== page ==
Five Issues To Consider (By Jen Wagner) - Tech Learning

Five Issues To Consider (By Jen Wagner)

I just returned home from a day of learning and am reminded again that the network which I spend the most of my learning time with is not the norm of the teachers in our classrooms. I spent some time sharing
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I just returned home from a day of learning and am reminded again that the network which I spend the most of my learning time with is not the norm of the teachers in our classrooms.

I spent some time sharing with 3 wonderful, enthusiastic, creative teachers who are doing good and effective teaching in (and out) of their classrooms…..yet, not doing anything in what might be seen as 21st century learning.

They are open to new ideas – but they have not adopted, they have not truly explored, and primarily they came to hear people advise them on what they could be doing next.

And I realized that (we, as presenters) could be more aware of 5 issues which might keep those teachers exactly where they were the moment before they entered the conference……

1. We are showcasing many tools that teachers will become very enthused to try out. Even to envisioning ways to use it on Monday, revamping lesson plans, and dreaming of the “what ifs”….. and the reality is: that tool will be blocked when they get back to school. And the hurdles to jump to open the site might just nip that opportunity in the bud immediately.

2. We are showcasing many tools that teachers will become very enthused to try out. Even to envisioning ways to use it on Monday, revamping lesson plans, and dreaming of the “what ifs”…..and the reality is: we demonstrated a tool in 10 minutes that might have taken us 10 hours, 10 days, or even longer to figure out. All the quirks, all the little shortcuts….. but we forgot to mention them. We make it look simple when in fact; it might just not be that simple.

3. We are showcasing many tools that teachers will become very enthused to try out. Even to envisioning ways to use it on Monday, revamping lesson plans, and dreaming of the “what ifs”…..and the reality is: the teacher does not have “us” or even a helpful tech support team available as a go to. We might provide our email, even a skype phone # or twitter name – but having someone there, on campus, looking eye to eye is almost always more effective.

4. We are showcasing many tools that teachers will become very enthused to try out. Even to envisioning ways to use it on Monday, revamping lesson plans, and dreaming of the “what ifs”…..and the reality is: their admin is going to say “why” or “how will this affect……” or “will you still be able to ……” or “are you sure……” And what data do you have to back up the effectiveness of this new possibility except to name drop someone that they don’t know.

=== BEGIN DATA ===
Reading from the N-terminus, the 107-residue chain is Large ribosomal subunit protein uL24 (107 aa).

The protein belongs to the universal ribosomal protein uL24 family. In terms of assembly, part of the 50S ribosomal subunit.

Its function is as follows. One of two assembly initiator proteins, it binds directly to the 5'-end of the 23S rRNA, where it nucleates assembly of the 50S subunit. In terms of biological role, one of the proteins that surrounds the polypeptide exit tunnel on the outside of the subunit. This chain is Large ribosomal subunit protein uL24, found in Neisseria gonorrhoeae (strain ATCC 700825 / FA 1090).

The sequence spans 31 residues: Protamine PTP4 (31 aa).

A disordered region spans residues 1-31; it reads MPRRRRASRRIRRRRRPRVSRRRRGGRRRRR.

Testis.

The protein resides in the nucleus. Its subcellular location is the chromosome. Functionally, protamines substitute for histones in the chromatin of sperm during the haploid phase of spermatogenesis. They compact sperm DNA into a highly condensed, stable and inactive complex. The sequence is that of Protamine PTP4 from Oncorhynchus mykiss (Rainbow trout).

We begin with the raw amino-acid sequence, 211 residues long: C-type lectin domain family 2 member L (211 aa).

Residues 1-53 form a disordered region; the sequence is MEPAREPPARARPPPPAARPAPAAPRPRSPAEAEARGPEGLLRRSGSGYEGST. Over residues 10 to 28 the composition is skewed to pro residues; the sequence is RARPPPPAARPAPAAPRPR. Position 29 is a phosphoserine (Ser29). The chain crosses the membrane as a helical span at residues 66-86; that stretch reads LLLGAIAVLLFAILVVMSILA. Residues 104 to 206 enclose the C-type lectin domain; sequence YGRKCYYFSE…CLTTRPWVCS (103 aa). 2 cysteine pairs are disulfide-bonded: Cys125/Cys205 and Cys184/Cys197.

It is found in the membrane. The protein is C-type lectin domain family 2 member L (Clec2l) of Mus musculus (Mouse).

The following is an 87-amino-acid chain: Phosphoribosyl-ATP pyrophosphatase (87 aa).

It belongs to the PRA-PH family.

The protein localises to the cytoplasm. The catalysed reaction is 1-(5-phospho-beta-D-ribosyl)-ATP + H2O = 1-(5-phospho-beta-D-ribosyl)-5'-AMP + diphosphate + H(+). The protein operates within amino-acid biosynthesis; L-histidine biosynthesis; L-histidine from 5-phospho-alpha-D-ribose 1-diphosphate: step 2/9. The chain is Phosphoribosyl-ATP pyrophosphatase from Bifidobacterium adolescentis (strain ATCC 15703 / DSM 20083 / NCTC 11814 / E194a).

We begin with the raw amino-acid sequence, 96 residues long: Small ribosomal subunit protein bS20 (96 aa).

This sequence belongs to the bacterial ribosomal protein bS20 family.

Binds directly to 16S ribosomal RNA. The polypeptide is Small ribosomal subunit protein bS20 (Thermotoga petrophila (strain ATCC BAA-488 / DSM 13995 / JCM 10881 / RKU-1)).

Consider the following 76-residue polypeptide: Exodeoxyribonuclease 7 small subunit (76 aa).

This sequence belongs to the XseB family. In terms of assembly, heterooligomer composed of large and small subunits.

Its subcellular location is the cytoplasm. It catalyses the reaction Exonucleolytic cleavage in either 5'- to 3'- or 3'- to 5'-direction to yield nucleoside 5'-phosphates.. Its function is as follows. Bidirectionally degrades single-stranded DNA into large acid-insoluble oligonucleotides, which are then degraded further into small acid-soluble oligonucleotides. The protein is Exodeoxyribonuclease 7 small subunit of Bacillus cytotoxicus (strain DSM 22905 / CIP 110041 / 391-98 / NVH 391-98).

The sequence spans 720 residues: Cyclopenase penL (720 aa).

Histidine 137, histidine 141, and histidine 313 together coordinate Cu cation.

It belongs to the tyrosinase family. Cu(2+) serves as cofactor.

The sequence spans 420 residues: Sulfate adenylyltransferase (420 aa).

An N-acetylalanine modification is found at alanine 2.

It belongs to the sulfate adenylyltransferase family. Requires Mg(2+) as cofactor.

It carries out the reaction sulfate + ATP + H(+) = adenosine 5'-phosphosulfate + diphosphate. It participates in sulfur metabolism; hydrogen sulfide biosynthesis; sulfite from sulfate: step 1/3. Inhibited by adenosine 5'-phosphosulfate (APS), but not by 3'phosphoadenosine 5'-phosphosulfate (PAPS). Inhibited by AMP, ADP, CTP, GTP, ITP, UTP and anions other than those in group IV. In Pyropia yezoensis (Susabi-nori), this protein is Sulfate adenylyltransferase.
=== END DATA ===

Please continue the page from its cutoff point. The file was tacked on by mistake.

5. We are showcasing many tools that teachers will become very enthused to try out. Even to envisioning ways to use it on Monday, revamping lesson plans, and dreaming of the “what ifs”…..and the reality is: we never stopped to ask ….”What are you doing now?”

As a presenter, I often forget 1 – 4. I get people all stirred up, all excited, raring to go ….. they dive in….and then they flounder. At times it is no wonder they walk away and say it isn’t worth it. We know that they all don’t walk away….some persevere, some call, write, cry for help. We forget that their school scenario might be limited, their learning curve might not have the time availability many of us devote to conquering new tools, and we neglect to give them information that will put a foundation of credibility with their new ideas. For many…….we touch, we inspire, and then – we forget.

But as I presenter, I know the #1 thing I do not do is ask “what are you doing in your classrooms now?”

We have exceptional teachers out there – who need to be applauded and acknowledged.
We have exceptional teachers out there – who are inspiring students every day (and not just the high achievers, the good kids, the A+ students – but also the ones who don’t wish to be at school, who don’t have parents who support them, and who other teachers have written off and all the kids who fall in-between.)
We have exceptional teachers out there – who don’t need wikis, and blogs, and rss, and yortube, and podcasts……..and everything else we call 21st Learning to make them better teachers. They are already good…..no, in fact, they are excellent teachers.

We have excellent teachers that we talk to often…………….and we need to remind ourselves of that before we start telling them how to be a better teacher.

As presenters:
We need to remember that the tools we share might be blocked.
We need to remember that the tools we share might have more of a learning curve then we present.
We need to remember that many teachers will be alone and might need a way to re-connect with us.
We need to remember that administration might want to know more than just "this is a cool new tool to use".

But, most importantly, I think we need to remember to listen.
Because once we start listening……..I think we just might start being listened to.

(this blog post can also be read at http://www.jenuinetech.com/blog)

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